The young mother I sat across from in Central Park didn't look happy when a large rat scurried across the path. But her preschool-age daughter squealed with delight.

"Look," she said, "it's Mickey Mouse!"

Lately we have been bombarded with NYC vermin tales, as videos have gone viral showing a rat dragging a full slice of pizza down subway steps and a squirrel pulling a half-full milkshake from a garbage can and diving in.

Do we freak out watching these? Au contraire. We have even given them cute names: Pizza Rat! Milkshake Squirrel! Cheeseburger Pigeon! (OK, I made that last one up, but it's only a matter of time.)

Why do we delight so much in what others might view with distaste? Maybe it's a perverse pride of ownership. They're home-team vermin. Those living in rural areas have their deer, horses and rabbits. We have our pigeons, squirrels and rats.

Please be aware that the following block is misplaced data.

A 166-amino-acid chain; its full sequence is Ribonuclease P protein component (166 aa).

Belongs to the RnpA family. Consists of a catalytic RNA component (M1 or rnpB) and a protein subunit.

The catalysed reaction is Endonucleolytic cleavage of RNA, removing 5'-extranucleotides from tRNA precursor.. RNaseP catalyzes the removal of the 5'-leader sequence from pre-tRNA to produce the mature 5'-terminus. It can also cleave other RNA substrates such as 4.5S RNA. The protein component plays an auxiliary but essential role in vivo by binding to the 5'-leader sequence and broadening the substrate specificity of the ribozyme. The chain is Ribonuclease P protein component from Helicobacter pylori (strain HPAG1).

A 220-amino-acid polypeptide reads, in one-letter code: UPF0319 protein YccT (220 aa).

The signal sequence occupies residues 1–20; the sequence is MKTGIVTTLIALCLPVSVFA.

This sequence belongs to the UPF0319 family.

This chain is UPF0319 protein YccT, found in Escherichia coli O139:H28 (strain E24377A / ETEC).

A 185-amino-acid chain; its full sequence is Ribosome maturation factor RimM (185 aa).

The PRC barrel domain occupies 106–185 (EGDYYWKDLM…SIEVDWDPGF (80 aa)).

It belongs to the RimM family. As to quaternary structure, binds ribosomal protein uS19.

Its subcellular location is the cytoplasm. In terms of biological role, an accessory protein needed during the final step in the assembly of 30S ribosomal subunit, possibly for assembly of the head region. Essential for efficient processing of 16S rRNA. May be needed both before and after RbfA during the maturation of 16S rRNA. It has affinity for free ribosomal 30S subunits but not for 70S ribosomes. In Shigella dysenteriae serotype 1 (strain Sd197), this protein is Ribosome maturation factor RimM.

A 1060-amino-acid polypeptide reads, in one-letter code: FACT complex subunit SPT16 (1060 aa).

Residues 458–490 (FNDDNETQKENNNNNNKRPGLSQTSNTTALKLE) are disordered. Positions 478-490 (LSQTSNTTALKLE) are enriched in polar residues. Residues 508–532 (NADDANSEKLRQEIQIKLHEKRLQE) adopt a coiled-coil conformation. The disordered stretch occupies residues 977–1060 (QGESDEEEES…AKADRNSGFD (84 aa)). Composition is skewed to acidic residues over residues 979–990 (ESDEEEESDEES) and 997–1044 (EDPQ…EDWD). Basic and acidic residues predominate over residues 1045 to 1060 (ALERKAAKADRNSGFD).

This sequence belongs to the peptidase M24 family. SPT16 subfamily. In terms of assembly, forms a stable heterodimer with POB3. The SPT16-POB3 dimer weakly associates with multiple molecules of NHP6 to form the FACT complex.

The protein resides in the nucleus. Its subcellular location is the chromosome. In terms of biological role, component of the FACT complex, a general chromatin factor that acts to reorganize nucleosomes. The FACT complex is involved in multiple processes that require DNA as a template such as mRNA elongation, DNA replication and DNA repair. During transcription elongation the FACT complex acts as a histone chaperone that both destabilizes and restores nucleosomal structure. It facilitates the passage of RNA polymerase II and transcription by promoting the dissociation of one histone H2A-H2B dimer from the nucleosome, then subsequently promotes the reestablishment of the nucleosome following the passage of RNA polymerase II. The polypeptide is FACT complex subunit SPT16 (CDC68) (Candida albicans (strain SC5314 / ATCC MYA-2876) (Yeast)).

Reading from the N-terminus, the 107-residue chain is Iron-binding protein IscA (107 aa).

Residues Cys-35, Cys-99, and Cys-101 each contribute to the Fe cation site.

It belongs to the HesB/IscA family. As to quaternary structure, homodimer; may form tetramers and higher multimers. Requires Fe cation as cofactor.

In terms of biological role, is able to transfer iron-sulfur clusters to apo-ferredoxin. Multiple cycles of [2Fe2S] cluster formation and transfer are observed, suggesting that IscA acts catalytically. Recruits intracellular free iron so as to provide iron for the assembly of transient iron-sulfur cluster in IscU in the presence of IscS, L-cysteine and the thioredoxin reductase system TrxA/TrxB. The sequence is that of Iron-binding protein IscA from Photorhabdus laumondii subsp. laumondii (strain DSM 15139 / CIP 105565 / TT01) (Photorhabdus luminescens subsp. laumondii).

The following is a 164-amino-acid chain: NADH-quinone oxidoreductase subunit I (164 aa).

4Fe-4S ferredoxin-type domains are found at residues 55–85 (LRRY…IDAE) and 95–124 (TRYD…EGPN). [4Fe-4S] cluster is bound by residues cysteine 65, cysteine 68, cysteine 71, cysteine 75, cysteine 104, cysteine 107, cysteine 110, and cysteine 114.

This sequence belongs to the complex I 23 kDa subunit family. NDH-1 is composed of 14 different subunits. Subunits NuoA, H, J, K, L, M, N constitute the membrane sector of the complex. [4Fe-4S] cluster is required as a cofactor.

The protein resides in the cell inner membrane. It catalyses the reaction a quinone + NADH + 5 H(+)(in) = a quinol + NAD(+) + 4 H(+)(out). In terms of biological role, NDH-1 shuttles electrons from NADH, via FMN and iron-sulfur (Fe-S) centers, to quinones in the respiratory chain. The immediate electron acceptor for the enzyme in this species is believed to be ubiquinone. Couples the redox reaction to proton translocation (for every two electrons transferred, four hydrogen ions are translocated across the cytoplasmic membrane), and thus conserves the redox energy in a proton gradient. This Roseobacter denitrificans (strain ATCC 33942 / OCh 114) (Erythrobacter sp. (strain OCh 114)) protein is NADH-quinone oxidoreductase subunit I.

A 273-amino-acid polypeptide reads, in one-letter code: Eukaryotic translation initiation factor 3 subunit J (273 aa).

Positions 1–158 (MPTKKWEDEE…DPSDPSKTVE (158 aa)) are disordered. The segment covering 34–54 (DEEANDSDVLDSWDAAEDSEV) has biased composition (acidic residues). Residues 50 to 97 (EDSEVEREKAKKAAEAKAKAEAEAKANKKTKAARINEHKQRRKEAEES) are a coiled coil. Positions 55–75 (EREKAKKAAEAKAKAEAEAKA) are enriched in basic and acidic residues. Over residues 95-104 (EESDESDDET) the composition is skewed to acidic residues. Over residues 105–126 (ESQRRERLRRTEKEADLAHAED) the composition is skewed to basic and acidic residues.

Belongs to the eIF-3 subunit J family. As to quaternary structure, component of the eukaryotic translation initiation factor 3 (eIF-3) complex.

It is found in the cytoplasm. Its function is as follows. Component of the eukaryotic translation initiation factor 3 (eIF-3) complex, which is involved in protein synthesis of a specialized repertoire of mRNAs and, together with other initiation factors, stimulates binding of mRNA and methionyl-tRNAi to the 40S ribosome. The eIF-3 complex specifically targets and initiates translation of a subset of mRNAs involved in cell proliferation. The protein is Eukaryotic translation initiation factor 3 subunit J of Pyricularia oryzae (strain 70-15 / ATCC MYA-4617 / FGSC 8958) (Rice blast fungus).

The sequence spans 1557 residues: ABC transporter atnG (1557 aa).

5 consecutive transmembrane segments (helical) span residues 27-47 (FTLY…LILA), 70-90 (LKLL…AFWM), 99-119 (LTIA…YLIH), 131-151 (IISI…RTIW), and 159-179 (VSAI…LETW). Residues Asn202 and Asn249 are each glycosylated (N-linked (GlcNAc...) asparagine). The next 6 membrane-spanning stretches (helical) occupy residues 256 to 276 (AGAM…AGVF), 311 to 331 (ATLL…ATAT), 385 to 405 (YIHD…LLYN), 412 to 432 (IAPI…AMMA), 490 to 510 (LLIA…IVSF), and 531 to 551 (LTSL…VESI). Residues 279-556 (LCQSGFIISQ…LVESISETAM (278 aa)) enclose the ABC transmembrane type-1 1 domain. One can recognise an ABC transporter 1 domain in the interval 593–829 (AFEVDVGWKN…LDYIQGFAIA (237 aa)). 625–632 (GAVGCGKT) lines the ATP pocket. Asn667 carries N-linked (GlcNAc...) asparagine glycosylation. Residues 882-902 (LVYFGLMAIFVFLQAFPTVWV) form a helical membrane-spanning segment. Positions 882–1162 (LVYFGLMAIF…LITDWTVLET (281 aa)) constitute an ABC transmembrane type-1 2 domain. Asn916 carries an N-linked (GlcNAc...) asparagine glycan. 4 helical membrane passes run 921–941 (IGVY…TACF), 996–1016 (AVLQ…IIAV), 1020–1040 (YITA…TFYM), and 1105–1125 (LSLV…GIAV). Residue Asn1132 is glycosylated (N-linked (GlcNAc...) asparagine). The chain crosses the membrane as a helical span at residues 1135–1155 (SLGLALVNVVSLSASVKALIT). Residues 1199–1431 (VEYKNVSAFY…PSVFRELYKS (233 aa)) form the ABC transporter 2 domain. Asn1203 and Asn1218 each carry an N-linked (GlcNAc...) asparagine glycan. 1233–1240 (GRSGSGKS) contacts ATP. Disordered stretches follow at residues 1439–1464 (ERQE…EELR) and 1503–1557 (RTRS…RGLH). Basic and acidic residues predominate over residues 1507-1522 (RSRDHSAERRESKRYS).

"When I moved here from Westchester and saw my first city rat, I freaked out," confesses Victoria Unschuld, an NYC hypnotherapist. "Now when I see a rat, I take it in stride."

Unschuld's live-and-let-live attitude is typical of most New Yorkers -- but not all. While I'm not thrilled with those who feed pigeons in the park, what bothers me more are kids who chase and try to stomp the pigeons, while their parents sit idly by. It's no accident that some of these kids grow up to be serial killers, or hedge fund managers.

How can they be so cruel to these feathered and bushy-tailed neighbors? Squirrels will come right up while you snack, with a "Are you gonna eat the rest of that or what?" look in their beady eyes, while pigeons have their own cool, distinctive strut and soothing coo.

And please don't lecture me about how filthy they are and how they spread disease. They speak well of you. Yes, I talk to the animals -- what of it?

A visiting cousin recently saw two rats scurrying around the Herald Square station subway tracks and panicked. When I felt compelled to defend the rats, she looked at me as if I were crazy.

Hey, they might be vermin, but they're our vermin.

Playwright Mike Vogel blogs at newyorkgritty.net.